Surprising outcomes of higher oil prices
Two years ago, in February 2016, the price of oil was in the low $30 per barrel range. Predictions of doom and gloom abounded. At that time, the IEA warned that, “Unless something changes, the oil market could drown in over-supply." As Forbes writes in an article "3 Surprising Outcomes Of Higher Oil Prices", one third of all oil companies were at risk of bankruptcy. Economic indicators from China showed the slowest growth in 25 years, and despite multiple calls for OPEC to cut production, the organization did nothing. Fast forward two years and oil has doubled in price. It is very likely that the price of WTI will finish February somewhere above $60 per barrel.
Forbes wrote about three surprising outcomes of the two year gains in oil prices.
1. Shale oil investors are still waiting to see profits. The shale oil industry has undergone a period of consolidation. Companies that did not go bankrupt have rid themselves of much waste. In general, shale companies in the U.S. have become more efficient and employed new drilling practices at lower costs. Nevertheless, all but the very largest have not been able to show a decent return on investment. This continues, despite the higher oil prices and record production in the United States.
2. In 2016, pundits and analysts rushed to declare OPEC a dead organization. OPEC was seen as irrelevant, incapable of taking action and lacking the combined will to cut production and raise the price of oil. Many observers in 2016 criticized former Saudi oil minister Ali al Naimi, who refused to entertain production cuts in 2014 and 2015 without serious commitments from every OPEC and some non-OPEC countries. Now that the price of oil has doubled, OPEC has suddenly become relevant again to industry and financial firms. In late 2016, Saudi oil minister Khalid al Falih negotiated a production cut agreement with OPEC and key non-OPEC producers like Russia and Kazakhstan. This agreement seems to have played an important role in drawing down the excess oil on the market and pushing up prices. Falih has even managed to wrangle Russia into compliance, and now the group may be working toward establishing a more permanent OPEC-Non-OPEC “super-group.” Suddenly, the strategy of Naimi and Falih strategy doesn’t seem so misguided anymore.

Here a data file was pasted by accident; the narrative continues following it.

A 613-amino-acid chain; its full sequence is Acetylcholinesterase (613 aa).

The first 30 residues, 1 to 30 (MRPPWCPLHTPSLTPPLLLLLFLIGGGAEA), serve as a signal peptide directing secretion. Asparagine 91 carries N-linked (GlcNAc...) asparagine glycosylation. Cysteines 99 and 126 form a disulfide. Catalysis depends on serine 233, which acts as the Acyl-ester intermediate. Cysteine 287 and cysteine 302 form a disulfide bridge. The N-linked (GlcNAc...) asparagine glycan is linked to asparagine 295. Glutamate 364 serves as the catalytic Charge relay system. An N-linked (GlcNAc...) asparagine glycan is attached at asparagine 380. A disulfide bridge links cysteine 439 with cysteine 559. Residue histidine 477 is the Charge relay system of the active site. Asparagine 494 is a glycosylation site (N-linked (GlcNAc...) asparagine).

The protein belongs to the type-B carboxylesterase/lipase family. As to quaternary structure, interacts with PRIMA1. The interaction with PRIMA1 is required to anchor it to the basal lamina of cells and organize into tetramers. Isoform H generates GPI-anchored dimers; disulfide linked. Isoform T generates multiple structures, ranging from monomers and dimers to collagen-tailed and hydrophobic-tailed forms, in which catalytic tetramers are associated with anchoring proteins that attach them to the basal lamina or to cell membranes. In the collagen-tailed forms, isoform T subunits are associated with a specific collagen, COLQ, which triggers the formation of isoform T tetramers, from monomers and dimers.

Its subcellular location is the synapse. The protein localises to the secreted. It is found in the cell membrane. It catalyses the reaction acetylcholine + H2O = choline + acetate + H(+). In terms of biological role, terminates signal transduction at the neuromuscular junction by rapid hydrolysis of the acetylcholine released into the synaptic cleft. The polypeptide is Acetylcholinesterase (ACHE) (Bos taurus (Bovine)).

3. Venezuela and Iran have not improved their economic situations and have, in fact, become worse. Venezuela’s economy was the first to feel the negative impact of lower oil prices. The effects were particularly acute since Venezuela’s oil is very costly to produce and its state-run economy is highly dependent on oil revenue. Despite the fact that oil prices are now double what they were two years ago, Venezuela’s economy continues to sink rather than show even modest signs of recovery. Venezuela is so starved of cash that it cannot even afford to produce enough oil to meet its OPEC quota. There are now reports that oil workers in Venezuela are unable to perform their jobs due to acute hunger.
Iran’s economy has also failed to recover despite higher prices and sanctions relief. Iran struggles to find international partners to help improve its energy infrastructure. International oil and gas companies are not operating in Iran because the government won’t offer contracts, insists of unreasonable negotiating terms and scares away foreigners with capricious arrests and detentions. For both Iran and Venezuela, the government's failures have meant that even with today’s higher oil prices, their economies are not recovering.